You’d be hard pressed to find a parent who hasn’t, at some point in parenthood, lost their cool with their kid. Sometimes, though we may try our damndest, many parents reach our boiling point and end up having a screaming fit at the expense of our offspring.
We’re human. We have those less-than-perfect moments. That being said, there is also a difference between screaming, “GET IN THE CAR — NOW!” versus something that is degrading and qualifies as verbal abuse.
According to a new study, the latter type of screaming — denigrating or verbally threatening children — can be as damaging to their development as sexual or physical abuse.
Parents who shout at their children or call them “stupid” are at greater risk of leading their children to self-harm, participate in drug use, or end up in jail, the new research claims.
Experts say talking harshly to children should be recognized as a form of abuse because of the damage that can be caused. Researchers in Britain and North Carolina discovered that adults who shout at children can scar them just as badly as being beaten or molested can — whether the abuse comes from parents, relatives, teachers or coaches.
Verbal shaming and threats can lead to detrimental effects such as depression, criminal activity, substance abuse, and obesity, said the study recently in the journal Child Abuse & Neglect.
Researchers reviewed 166 studies conducted from 1976 to 2022 on verbal abuse and development of kids ages six months to 17 years. They found this type of abuse most commonly came from parents — particularly mothers — and teachers.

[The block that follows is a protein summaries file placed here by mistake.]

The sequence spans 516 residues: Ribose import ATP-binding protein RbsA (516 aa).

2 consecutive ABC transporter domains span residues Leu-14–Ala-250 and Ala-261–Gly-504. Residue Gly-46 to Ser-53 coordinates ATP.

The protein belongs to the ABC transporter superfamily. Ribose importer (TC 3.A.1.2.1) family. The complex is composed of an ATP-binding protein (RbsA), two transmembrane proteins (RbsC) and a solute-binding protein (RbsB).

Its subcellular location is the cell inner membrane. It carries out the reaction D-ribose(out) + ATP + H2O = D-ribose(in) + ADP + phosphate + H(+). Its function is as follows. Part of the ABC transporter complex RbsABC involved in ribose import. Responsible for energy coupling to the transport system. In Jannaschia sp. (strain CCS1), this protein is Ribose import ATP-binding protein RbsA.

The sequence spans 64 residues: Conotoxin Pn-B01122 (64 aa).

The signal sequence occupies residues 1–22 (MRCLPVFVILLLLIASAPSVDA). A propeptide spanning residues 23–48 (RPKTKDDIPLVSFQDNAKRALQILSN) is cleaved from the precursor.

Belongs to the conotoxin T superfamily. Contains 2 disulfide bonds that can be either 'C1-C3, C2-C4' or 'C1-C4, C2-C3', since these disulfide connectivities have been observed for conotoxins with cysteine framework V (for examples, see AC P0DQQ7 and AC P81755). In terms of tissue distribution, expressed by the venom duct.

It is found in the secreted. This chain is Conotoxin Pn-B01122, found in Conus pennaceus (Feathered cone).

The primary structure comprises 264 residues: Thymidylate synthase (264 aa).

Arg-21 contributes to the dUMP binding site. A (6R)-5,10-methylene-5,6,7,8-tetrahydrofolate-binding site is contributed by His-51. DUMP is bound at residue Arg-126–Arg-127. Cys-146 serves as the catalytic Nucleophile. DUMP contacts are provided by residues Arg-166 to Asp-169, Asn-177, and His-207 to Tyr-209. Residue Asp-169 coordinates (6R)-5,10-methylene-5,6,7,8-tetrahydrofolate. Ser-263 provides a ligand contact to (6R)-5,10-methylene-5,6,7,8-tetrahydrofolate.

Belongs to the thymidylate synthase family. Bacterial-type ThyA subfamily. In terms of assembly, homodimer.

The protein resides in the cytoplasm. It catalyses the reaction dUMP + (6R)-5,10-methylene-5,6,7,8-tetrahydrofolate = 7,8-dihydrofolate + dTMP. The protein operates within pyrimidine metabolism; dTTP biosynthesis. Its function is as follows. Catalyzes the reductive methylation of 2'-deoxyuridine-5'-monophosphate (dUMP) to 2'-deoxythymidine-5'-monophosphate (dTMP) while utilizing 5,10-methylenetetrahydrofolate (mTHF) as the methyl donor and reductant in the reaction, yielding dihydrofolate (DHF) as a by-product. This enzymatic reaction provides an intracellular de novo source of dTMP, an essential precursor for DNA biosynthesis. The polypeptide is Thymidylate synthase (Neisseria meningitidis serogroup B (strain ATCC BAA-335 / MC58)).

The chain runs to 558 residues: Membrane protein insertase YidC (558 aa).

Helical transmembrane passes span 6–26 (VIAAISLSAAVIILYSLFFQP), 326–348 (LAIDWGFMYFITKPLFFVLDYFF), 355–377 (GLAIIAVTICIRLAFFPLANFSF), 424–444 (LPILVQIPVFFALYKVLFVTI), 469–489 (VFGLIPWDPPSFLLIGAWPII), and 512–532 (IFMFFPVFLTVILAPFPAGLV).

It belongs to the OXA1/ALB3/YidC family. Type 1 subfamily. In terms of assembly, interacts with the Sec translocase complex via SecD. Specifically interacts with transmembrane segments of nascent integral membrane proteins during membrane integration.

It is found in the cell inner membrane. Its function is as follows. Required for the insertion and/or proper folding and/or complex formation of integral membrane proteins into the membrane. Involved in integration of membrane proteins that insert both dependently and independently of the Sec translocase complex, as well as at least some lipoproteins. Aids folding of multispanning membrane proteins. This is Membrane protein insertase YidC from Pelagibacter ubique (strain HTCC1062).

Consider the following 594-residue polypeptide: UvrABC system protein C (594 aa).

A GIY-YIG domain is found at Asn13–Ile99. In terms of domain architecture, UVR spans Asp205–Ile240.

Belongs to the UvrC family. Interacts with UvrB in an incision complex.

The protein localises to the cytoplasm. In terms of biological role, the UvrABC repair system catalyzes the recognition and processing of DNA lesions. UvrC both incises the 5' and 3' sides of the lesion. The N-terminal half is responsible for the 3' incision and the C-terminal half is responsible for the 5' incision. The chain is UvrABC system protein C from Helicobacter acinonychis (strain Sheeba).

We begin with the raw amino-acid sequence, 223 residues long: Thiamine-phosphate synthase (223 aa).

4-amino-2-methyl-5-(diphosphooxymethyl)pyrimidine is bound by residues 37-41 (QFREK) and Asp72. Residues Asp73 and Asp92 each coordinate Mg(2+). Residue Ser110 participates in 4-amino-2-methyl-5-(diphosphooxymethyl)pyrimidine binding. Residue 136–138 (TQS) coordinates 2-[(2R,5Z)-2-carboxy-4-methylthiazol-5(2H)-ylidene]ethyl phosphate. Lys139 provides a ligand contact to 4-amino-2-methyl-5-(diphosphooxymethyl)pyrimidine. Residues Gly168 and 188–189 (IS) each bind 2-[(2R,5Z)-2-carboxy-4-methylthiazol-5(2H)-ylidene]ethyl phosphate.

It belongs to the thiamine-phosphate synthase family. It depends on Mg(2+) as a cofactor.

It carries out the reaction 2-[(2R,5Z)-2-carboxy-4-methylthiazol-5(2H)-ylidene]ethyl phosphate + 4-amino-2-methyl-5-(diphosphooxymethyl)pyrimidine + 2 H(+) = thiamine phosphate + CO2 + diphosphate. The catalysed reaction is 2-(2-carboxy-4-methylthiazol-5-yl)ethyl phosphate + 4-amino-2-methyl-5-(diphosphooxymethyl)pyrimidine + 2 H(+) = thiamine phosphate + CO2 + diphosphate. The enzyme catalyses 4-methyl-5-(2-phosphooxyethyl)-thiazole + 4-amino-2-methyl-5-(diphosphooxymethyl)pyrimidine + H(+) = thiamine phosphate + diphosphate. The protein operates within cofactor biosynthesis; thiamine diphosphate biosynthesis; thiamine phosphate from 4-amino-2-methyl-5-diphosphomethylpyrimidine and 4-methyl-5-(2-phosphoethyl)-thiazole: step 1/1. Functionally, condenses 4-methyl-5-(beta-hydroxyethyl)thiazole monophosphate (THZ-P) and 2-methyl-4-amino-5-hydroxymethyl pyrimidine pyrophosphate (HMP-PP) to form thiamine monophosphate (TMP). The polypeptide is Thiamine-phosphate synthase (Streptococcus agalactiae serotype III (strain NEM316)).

They found 76.5% of childhood verbal abusers were parents, 2.4% were other caregivers in the home, and 12.7% were teachers. Other adults noted were coaches (0.6%) and police (0.6%).
Common characteristics of verbal abuse were shouting, yelling, screaming, cursing, and calling the child names.
Currently, child abuse is divided into four categories: physical, sexual, emotional, and neglect.
“Childhood verbal abuse desperately needs to be acknowledged as an abuse subtype because of the lifelong negative consequences,” said professor Shanta Dube, lead author of the study and director of Wingate's Master of Public Health Program, said in a statement.
The study also noted that more research is needed to determine which age groups are most affected by being verbally abused.
Jessica Bondy, the founder of Words Matter, stressed the importance of grasping “the true scale and impact of childhood verbal abuse.”
“All adults get overloaded sometimes and say things unintentionally,” she said to CNN. “We have to work collectively to devise ways to recognize these actions and end childhood verbal abuse by adults so children can flourish.”
Researchers also called for a “need for consistency” in defining childhood verbal abuse so that its “prevalence and impact can be appropriately measured, and interventions developed.”
So, how can adults try and curb any of this from happening? It starts from the top.
Adults should avoid shouting, insults, putdowns and name calling when talking to children. How? Try taking a breath, working on self-regulating emotions, and thinking before speaking. If you do yell at your kids, taking time to apologize and repair a relationship with the child after losing your cool is just as important as trying to prevent it from happening in the first place.